Dumka in Jharkhand is scripting an inspiring story for the world. Women in this tribal village have been making bamboo and water hyacinth handicrafts for ages. The task requires special skill sets but used to fetch them just enough to make ends meet. That is now history. Their lives were transformed when ESAF Small Finance Bank reached out to them and offered loans for scaling up the business. Now, among others, they sell to Swedish home-furnishing retailer Ikea, which markets their products to the world. The women, who used to make about ₹50 a day, now earn ₹8,000 a month. “Small loans can transform communities. We believe employment generation is a means of economic empowerment. For example, we trained tribal women in Kerala and gave them small loans to start microenterprises. One of our group entities, CEDAR Retail, has built an entire supply chain for the purpose,” says K. Paul Thomas, MD and CEO of ESAF Small Finance Bank.
Financial inclusion, after all, is not just about opening bank accounts and bank branches in remote areas. It is also about creating an ecosystem for employment generation so that people can start earning and focus on saving and investing. Small finance banks (SFBs), launched half a decade ago, are driving this change in remotest corners of the country.
The Business Case
According to CRISIL Research, rural areas account for about half of India’s gross domestic product but only 9% bank credit and 11% deposits. The numbers were much lower in 2014. The divide between urban and rural India prompted Reserve Bank of India (RBI) under Raghuram Rajan to release guidelines for licensing SFBs.
RBI initially issued 10 SFB licences to mostly microfinance institutions, local area banks and non-banking finance companies (NBFCs). The first two, Capital Small Finance Bank and Equitas Small Finance Bank, started operations in 2016, followed by seven in 2017, and one more in 2018. Shivalik Small Finance Bank was the first co-operative bank to get SFB licence. It started operations in January 2021. RBI also granted Centrum Financial Services approval in principle for setting up a small finance bank after it took over Punjab & Maharashtra Co-Operative Bank Ltd. A banking licence lowers cost of funds by allowing SFBs to raise deposits. According to an ICICI Securities report, cost of funds for SFBs is 100 basis points less than for most NBFCs. Their share of incremental credit was 8% as on September 2021, says the report.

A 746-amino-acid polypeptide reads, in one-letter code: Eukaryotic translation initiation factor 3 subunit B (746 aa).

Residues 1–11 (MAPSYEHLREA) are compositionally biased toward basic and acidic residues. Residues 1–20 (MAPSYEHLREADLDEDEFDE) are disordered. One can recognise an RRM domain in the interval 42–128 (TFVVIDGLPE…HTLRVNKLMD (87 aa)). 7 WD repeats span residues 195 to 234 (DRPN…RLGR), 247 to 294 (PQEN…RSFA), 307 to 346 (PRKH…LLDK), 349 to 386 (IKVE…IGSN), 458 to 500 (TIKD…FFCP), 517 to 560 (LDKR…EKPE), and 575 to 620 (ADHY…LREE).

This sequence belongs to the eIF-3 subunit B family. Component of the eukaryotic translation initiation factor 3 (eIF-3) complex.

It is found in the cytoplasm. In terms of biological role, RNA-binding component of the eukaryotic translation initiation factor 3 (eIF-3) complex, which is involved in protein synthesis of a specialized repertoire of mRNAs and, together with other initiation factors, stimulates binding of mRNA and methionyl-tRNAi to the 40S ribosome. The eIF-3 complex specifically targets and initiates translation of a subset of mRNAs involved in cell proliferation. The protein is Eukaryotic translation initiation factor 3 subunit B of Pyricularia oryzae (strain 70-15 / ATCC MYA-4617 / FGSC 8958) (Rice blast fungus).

However, SFBs have to meet stringent conditions. They must lend at least 75% funds to priority sector; for scheduled commercial banks, the number is 40%. And at least 50% lending portfolio should have loans of up to ₹25 lakh. “The fact that all banks meet these requirements shows we are touching segments where financial inclusion is needed,” says Murali Vaidyanathan, senior president and country head at Equitas Small Finance Bank.
SFBs have become pioneers in underwriting small loans to self-employed people who do not have enough credit history for assessing their creditworthiness. They reported 42% loan CAGR between FY2018 and September-end 2020 compared to 13% for private banks and 2% for public sector banks. Their overall credit market share was 1% as on September 2021. “Latest data shows that unique MFI borrower base was six crore in March 2021. Assuming 25% customers would be eligible for higher loans (already in 3rd or 4th loan cycle) of up to ₹1 lakh, immediate addressable market for SFBs works out to ₹2.75 lakh crore or 2.5 times their current assets,” says an ICICI Securities report.
SFBs have been facing several challenges in realising their potential. They had barely recovered from demonetisation when first Covid-19 lockdown hit business and collections. SFBs faced severe asset quality deterioration in FY2021.
The situation is improving now. NPAs are falling and credit growth is impressive. “With economic recovery, we are seeing good growth in SFBs, especially the listed ones. Their credit growth is far better than the rest of the public/private banking system. Asset quality did deteriorate post Covid-19 but is improving,” says Ajit Kabi, equity research analyst (Institutional, Banks & NBFCs) at LKP Securities.
AU Small Finance Bank has maintained collection efficiency of 100%. It reduced its QoQ GNPA ratio from 3.2% to 2.6% in December quarter. “Covid-19 helped us in the sense that it tested our credit model. We increased our communication with customers to build trust. Borrowers started paying back just as businesses revived,” says Uttam Tibrewal, executive director, AU Small Finance Bank.